More GeForce GTX 280
We briefly mentioned power draw on the previous page – Nvidia says that in the worst case
, the GeForce GTX 280 reference card will draw around 236W of board power.
As a result, the card is suitably equipped with both six and eight-pin power connectors; both of these need to be connected for the card to work. Unfortunately, you can’t connect a pair of six-pin supplementary power adapters and expect the card to function correctly.
In fact, when you do, your display will not initialise as the card can only draw a maximum of 75W through the PCI-Express interconnect – this is in order to maintain backwards compatibility with older PCIe 1.1 motherboards.
Moving around to the PCI bracket, there is a pair of dual-link DVI-I outputs, each with the required crypto-ROM keys to drive HD video streams at resolutions up to 2,560 x 1,600. Both of these connections also support HDMI via a DVI-to-HDMI dongle and, because Nvidia has included a S/PDIF connector next to the two power sockets, audio can be carried across the HDMI connection as well.
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There is also a seven-pin analogue video-out connector that supports S-Video natively, and can also support composite and component connections via a break-out dongle. In terms of audio format support over HDMI, Nvidia tells us that it supports that it supports two-channel LPCM at up to 192KHz, six-channel Dolby Digital (AC3) at up to 48KHz and DTS 5.1 at up to 96KHz. It's a shame that there isn't support for eight-channel LPCM, Dolby TrueHD or DTS HD-MA bitstreaming.
And for those of you wanting to playback HD video, you'll be pleased to know that there's acceleration included the latest PureVideo technology in GT200, which means video encoded in H.264, VC-1 and MPEG-2 are accelerated. Like the GeForce 9-series, there's also support for image post processing, dynamic contrast enhancement, and blue, green and skin tone enhancements too.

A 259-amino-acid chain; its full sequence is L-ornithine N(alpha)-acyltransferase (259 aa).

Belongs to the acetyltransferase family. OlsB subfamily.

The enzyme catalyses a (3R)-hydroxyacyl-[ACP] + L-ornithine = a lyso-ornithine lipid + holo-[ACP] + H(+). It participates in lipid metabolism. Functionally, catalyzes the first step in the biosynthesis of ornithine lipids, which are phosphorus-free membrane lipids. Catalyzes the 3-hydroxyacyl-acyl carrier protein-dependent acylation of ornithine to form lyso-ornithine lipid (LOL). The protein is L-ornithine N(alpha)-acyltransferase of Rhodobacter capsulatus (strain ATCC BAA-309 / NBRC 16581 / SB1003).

Looking under the heatsink, it's interesting to see that Nvidia has opted to move back to a separate display output controller. This is very similar to the one included on the original G80-based graphics cards, but there are some additional capabilities included in the new revision – the most notable being support for 10-bit-per-colour outputs.
Sadly, there's no direct support for DisplayPort, although Nvidia says that the GPU can support it via a custom add-in card solution. What's disappointing here is that, generally speaking, Nvidia's partners aren't allowed to move away from the reference design on high-end cards because Nvidia typically sells them a kit with the GPU already soldered onto the PCB.
Moving away on from that, we spent some time talking with Nvidia's Tony Tamasi about the die size, as it's hidden underneath a giant freakin' heatspreader. Sadly, Tamasi wasn't keen to delve into the exact size of the die so, to put things into perspective, the package is bigger than G80's enclosure. Tamasi said that the die size was between 500mm² and 600mm² and from looking at pictures of GT200 wafers, it looks as if Nvidia can fit around 90-100 dies on a 300mm wafer – that's not a lot by any stretch of the imagination. And although Nvidia didn't show off a GT200 wafer during my time in Santa Clara, the number of dies is significantly less than the number of G80 dies you could fit on the same 300mm wafer.